Some of those *old time* remedies really do work. I remember an elderly friend once telling me about her old vet's homemade colic remedy. Don't know how well it worked but it was probably from way before any of the modern colic treatments were available (that vet practiced a long, long time ago). Anyway, his remedy was a mixture of instant coffee, baking soda, and ground ginger mixed into a paste and oral dosed by syringe. Actually I have read (on the web) about people still using this or something similar. I guess maybe it couldn't hurt if you don't have any Banamine on hand and your vet isn't right around the corner!

Unprovoked92
Jan. 22, 2010, 09:53 AM
I've heard of salted granny smith apples the day after gas colic. We've always made our sugardine with brown sugar because it supposedly has more antiinflammatory properties than white sugar. Equal parts furazone safeguard dewormer and DMSO for scratches. I've heard of a listerine Avon skin so soft and something else for skin "funk".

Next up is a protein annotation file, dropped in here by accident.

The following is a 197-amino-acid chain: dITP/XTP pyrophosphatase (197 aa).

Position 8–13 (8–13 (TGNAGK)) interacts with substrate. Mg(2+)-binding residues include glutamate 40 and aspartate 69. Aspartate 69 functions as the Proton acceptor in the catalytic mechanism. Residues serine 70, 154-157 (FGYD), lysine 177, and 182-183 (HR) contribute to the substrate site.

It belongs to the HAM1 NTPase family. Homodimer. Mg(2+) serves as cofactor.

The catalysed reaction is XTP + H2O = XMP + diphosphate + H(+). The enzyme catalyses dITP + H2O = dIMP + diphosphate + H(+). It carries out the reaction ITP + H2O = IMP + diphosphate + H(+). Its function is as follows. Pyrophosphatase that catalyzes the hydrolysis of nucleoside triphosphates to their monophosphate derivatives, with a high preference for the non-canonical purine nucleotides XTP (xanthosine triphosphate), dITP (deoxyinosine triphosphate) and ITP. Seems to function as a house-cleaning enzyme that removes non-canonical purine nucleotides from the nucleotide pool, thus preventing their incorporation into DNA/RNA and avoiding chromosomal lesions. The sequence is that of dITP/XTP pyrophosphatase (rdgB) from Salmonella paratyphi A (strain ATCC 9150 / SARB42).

Carolinadreamin'
Jan. 22, 2010, 09:56 AM
Desitin or generic diaper rash ointment (40% zinc oxide) to protect pink noses in the summer.

egontoast
Jan. 22, 2010, 10:34 AM
My vet still likes 'sugardene' better then commercial alternatives for hoof abscesses.

We always used Pine tar and neatsfoot oil mixed together for hooves. Made it up in a can and applied with paint brush.

epsom salts for many things.


Old farmer when we were kids swore by kerosene mixed with pine tar for wounds. have no idea if it worked! I still remember seeing that smeared on a wound on one of his work horses.

There are many more. I have to think..:)

Lulu
Jan. 22, 2010, 11:48 AM
I've heard about Palmolive for gas colic, but never tried it myself. Two drops in the feed as a preventative. A syringeful to treat.

SmartAlex